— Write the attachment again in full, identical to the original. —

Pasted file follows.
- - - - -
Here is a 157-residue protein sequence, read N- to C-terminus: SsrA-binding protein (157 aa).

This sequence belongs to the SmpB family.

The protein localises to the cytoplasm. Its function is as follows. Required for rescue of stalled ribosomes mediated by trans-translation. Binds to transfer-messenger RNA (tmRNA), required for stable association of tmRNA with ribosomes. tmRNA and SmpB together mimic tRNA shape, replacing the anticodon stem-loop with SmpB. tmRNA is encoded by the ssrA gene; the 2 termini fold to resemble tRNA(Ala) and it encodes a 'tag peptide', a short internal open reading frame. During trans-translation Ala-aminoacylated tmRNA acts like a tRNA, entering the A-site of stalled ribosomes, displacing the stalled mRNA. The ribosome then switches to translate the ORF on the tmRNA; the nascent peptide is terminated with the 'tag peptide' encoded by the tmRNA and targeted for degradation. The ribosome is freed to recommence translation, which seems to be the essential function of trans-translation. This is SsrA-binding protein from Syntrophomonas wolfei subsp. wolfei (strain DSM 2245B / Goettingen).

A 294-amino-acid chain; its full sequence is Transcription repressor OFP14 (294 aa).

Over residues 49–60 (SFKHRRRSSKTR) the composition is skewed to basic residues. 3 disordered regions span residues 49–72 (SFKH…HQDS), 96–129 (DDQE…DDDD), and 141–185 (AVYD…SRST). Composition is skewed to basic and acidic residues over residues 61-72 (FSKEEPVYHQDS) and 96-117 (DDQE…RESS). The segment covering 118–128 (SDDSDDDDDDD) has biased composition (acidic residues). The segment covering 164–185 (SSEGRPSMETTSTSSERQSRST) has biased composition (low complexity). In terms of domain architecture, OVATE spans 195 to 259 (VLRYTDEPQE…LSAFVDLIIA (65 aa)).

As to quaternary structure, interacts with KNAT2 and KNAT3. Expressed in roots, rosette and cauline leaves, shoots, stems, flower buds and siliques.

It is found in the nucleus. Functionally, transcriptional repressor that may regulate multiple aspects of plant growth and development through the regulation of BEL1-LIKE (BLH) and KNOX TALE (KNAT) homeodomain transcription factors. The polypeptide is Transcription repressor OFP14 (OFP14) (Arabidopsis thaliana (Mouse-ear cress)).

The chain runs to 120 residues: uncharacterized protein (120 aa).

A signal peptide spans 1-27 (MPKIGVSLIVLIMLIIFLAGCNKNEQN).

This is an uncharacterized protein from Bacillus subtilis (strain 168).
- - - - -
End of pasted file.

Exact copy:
Here is a 157-residue protein sequence, read N- to C-terminus: SsrA-binding protein (157 aa).

This sequence belongs to the SmpB family.

The protein localises to the cytoplasm. Its function is as follows. Required for rescue of stalled ribosomes mediated by trans-translation. Binds to transfer-messenger RNA (tmRNA), required for stable association of tmRNA with ribosomes. tmRNA and SmpB together mimic tRNA shape, replacing the anticodon stem-loop with SmpB. tmRNA is encoded by the ssrA gene; the 2 termini fold to resemble tRNA(Ala) and it encodes a 'tag peptide', a short internal open reading frame. During trans-translation Ala-aminoacylated tmRNA acts like a tRNA, entering the A-site of stalled ribosomes, displacing the stalled mRNA. The ribosome then switches to translate the ORF on the tmRNA; the nascent peptide is terminated with the 'tag peptide' encoded by the tmRNA and targeted for degradation. The ribosome is freed to recommence translation, which seems to be the essential function of trans-translation. This is SsrA-binding protein from Syntrophomonas wolfei subsp. wolfei (strain DSM 2245B / Goettingen).

A 294-amino-acid chain; its full sequence is Transcription repressor OFP14 (294 aa).

Over residues 49–60 (SFKHRRRSSKTR) the composition is skewed to basic residues. 3 disordered regions span residues 49–72 (SFKH…HQDS), 96–129 (DDQE…DDDD), and 141–185 (AVYD…SRST). Composition is skewed to basic and acidic residues over residues 61-72 (FSKEEPVYHQDS) and 96-117 (DDQE…RESS). The segment covering 118–128 (SDDSDDDDDDD) has biased composition (acidic residues). The segment covering 164–185 (SSEGRPSMETTSTSSERQSRST) has biased composition (low complexity). In terms of domain architecture, OVATE spans 195 to 259 (VLRYTDEPQE…LSAFVDLIIA (65 aa)).

As to quaternary structure, interacts with KNAT2 and KNAT3. Expressed in roots, rosette and cauline leaves, shoots, stems, flower buds and siliques.

It is found in the nucleus. Functionally, transcriptional repressor that may regulate multiple aspects of plant growth and development through the regulation of BEL1-LIKE (BLH) and KNOX TALE (KNAT) homeodomain transcription factors. The polypeptide is Transcription repressor OFP14 (OFP14) (Arabidopsis thaliana (Mouse-ear cress)).

The chain runs to 120 residues: uncharacterized protein (120 aa).

A signal peptide spans 1-27 (MPKIGVSLIVLIMLIIFLAGCNKNEQN).

This is an uncharacterized protein from Bacillus subtilis (strain 168).